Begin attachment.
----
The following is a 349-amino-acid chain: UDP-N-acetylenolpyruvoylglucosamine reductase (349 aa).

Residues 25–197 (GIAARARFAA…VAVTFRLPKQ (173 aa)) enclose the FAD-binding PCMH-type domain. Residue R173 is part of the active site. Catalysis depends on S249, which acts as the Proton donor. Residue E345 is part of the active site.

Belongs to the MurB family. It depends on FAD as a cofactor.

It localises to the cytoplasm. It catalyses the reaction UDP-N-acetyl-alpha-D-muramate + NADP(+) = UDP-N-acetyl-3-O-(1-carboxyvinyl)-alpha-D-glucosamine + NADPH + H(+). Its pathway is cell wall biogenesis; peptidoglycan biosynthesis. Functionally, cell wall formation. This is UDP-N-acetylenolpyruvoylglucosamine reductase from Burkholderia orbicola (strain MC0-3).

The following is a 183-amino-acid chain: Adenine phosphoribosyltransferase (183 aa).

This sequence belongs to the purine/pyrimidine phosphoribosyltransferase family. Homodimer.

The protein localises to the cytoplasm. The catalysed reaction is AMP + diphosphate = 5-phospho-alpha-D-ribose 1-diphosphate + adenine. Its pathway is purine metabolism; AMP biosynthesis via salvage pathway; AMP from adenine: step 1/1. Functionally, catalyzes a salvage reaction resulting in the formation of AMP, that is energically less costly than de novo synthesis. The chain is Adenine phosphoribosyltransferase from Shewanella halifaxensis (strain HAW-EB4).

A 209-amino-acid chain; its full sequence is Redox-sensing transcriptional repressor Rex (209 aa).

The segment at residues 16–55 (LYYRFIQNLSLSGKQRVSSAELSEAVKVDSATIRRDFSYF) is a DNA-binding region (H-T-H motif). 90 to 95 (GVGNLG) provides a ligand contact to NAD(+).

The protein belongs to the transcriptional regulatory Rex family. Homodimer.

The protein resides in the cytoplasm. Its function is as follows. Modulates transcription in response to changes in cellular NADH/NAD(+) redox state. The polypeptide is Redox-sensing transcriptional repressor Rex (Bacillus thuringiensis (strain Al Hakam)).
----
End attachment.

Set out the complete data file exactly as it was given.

The following is a 349-amino-acid chain: UDP-N-acetylenolpyruvoylglucosamine reductase (349 aa).

Residues 25–197 (GIAARARFAA…VAVTFRLPKQ (173 aa)) enclose the FAD-binding PCMH-type domain. Residue R173 is part of the active site. Catalysis depends on S249, which acts as the Proton donor. Residue E345 is part of the active site.

Belongs to the MurB family. It depends on FAD as a cofactor.

It localises to the cytoplasm. It catalyses the reaction UDP-N-acetyl-alpha-D-muramate + NADP(+) = UDP-N-acetyl-3-O-(1-carboxyvinyl)-alpha-D-glucosamine + NADPH + H(+). Its pathway is cell wall biogenesis; peptidoglycan biosynthesis. Functionally, cell wall formation. This is UDP-N-acetylenolpyruvoylglucosamine reductase from Burkholderia orbicola (strain MC0-3).

The following is a 183-amino-acid chain: Adenine phosphoribosyltransferase (183 aa).

This sequence belongs to the purine/pyrimidine phosphoribosyltransferase family. Homodimer.

The protein localises to the cytoplasm. The catalysed reaction is AMP + diphosphate = 5-phospho-alpha-D-ribose 1-diphosphate + adenine. Its pathway is purine metabolism; AMP biosynthesis via salvage pathway; AMP from adenine: step 1/1. Functionally, catalyzes a salvage reaction resulting in the formation of AMP, that is energically less costly than de novo synthesis. The chain is Adenine phosphoribosyltransferase from Shewanella halifaxensis (strain HAW-EB4).

A 209-amino-acid chain; its full sequence is Redox-sensing transcriptional repressor Rex (209 aa).

The segment at residues 16–55 (LYYRFIQNLSLSGKQRVSSAELSEAVKVDSATIRRDFSYF) is a DNA-binding region (H-T-H motif). 90 to 95 (GVGNLG) provides a ligand contact to NAD(+).

The protein belongs to the transcriptional regulatory Rex family. Homodimer.

The protein resides in the cytoplasm. Its function is as follows. Modulates transcription in response to changes in cellular NADH/NAD(+) redox state. The polypeptide is Redox-sensing transcriptional repressor Rex (Bacillus thuringiensis (strain Al Hakam)).